What prompted Mr. Edwards to confess is not clear and the article does not quote him saying he used the prop, but this must surely be the most likely explanation. George takes "the end justifies the means" approach in not initially admitting to the true nature of the picture. The reaction to that approach has been mixed but as far as I am concerned it would be short term positive gain versus long term negative gain where "gain" here is of the monetary kind.

Now these photographs are normally the bane of Nessie proponents as they can often be difficult to distinguish from a real monster picture. However, there is an important and unexpected slant to this which needs some attention. Dick Raynor is one of the recognised analysts of the Loch Ness phenomenon who has been involved with the mystery for over forty years. His various critiques of monster films and photographs throughout the years have been well received by those sceptical of any large creatures in Loch Ness.

Now since Dick does not generally miss an opportunity to point out what he thinks are problems with my analysis and those of others, I am sure he won't mind his own coming under the spotlight.

The problem here was his initial analysis of the picture which you can find at his website. Before the fibreglass hump revelation, he conducted an experiment with a 25cm plastic bottle at the location he thought was close to the Edwards picture. He placed the bottle in the water and attempted a size comparison by overlaying the Edwards photo and lining up the contours of the background hills. You can see the results half way down his webpage. Based on this, he estimated the object in the water to be 0.6m long or about 23 inches. The conclusion of Dick's analysis was that the object was an un-monster like length of about 20 inches and hence was dubious.

So, as usual, sceptics would congratulate Dick on his analysis, dump the picture and move on to the next target. That was until Steve Feltham turned up.

When the truth about the fibreglass prop came out, a contour comparison with that object showed it to be about 1.2 metres out of the water. This can be seen just below the bottle experiment on Dick's own webpage where he overlays the Edwards' object with a picture of Adrian Shine standing beside the prop. This means Dick was out by 100% in his estimate. The object was twice as large as he estimated and the combined image was an optical illusion, the hump though closer is actually larger and further away (In fact, since the bottle is further away than the overlaid hump, bringing it closer to the spot where the hump is, makes it slightly larger, increasing the error).

This issue is briefly mentioned on his webpage, but in a series of postings to, Dick admits his error in more detail and eventually figures out he got his camera height wrong:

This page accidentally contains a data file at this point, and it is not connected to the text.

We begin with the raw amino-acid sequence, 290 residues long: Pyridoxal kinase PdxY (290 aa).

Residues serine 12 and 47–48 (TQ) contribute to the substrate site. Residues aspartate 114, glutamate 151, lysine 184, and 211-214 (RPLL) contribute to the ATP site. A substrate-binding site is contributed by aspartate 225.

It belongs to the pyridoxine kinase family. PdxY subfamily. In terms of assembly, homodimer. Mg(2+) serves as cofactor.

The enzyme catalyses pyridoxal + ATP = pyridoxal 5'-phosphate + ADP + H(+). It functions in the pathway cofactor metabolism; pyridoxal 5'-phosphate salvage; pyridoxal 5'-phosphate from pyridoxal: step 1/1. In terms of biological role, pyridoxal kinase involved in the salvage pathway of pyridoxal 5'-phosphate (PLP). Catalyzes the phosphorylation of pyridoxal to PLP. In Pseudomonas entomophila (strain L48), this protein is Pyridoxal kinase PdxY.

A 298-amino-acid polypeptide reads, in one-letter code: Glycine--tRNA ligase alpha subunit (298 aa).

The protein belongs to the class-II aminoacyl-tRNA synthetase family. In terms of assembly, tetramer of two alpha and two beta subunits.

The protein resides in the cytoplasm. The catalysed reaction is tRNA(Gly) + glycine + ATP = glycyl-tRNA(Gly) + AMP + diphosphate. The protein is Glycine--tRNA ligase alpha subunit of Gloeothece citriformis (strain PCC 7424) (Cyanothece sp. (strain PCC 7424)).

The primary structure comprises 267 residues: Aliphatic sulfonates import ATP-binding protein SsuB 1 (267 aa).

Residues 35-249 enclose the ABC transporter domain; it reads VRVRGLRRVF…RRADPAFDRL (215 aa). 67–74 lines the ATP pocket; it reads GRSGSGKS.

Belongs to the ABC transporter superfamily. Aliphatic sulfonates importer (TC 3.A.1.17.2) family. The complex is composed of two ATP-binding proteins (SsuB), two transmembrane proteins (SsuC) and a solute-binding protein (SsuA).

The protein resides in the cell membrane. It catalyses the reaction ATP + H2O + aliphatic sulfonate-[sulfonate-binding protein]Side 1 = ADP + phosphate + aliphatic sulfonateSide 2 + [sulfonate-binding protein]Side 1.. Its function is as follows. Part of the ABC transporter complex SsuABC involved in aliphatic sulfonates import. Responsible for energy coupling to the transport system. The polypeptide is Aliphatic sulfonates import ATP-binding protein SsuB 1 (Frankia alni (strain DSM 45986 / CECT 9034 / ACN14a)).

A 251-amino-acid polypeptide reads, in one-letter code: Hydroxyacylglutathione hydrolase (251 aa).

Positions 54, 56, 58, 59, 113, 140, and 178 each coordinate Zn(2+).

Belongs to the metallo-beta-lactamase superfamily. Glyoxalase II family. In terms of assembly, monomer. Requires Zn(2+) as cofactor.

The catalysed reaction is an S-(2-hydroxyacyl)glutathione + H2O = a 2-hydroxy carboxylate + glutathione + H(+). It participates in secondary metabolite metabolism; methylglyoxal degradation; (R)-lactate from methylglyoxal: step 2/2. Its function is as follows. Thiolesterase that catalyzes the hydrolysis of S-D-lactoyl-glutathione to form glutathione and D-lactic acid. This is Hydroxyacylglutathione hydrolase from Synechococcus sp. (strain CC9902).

"I finally figured out where I had gone wrong - I missed an upright handrail stanchion on the fly bridge of NH4. If that is the object in the bottom left, GE simply snuck a photo under the handrail while the crew were filming."

So what is Dick saying here? Did he figure out how to get the bottle-hump scaling right or something else? It is not clear but the implication of this is that the difference between standing somewhere different on the same boat at the same distance to the same object can result in a doubling of the estimate! Either way, it does not matter, the initial numbers were wrong.

So, the main point is this, if Steve Feltham had not stepped forward, many would have assumed that Dick's analysis was spot on because it involved maths and hard numbers.  The truth was nearer to four feet than 23 inches which is a more monster like length. It does not matter that the picture was proven to be a hoax on other grounds, a picture cannot be proven to be a hoax for the wrong reasons.

This was a possibly unique opportunity to test the practise against the theory since we have the actual object used. Something important has come out of this sorry episode - a demonstration of the difficulty in assessing alleged photographs of the monster and the lack of peer review.

This raises the question of how accurate are other sceptical analyses of monster evidence? For example, Dick and others attempted to reproduce the Lachlan Stuart photograph from 1951 on another webpage. The problem now is whether this is as accurate as made out? Like the bottle and hump overlay, are the Stuart objects actually bigger in size and subsequently further out in the water where it may be too deep to put hay bales? The reproduced overlay may again be an illusion. Indeed, Lachlan Stuart, being on land, could have taken his picture from a far more diverse range of camera heights than on a boat. Does this mean the possibility of error in estimation is significantly more?

In fact, Lachlan Stuart stated that the three humps were 5 feet across at the waterline and 2, 4 and 3 feet high from left to right.  Using the person in Dick's picture as a scale, it would appear that, like the Edwards hump, the superimposed Stuart humps are half the size of the original account. In other words, 100% out again. If the Stuart picture is overlaid and resized to Stuart's dimensions, the overlay no longer works.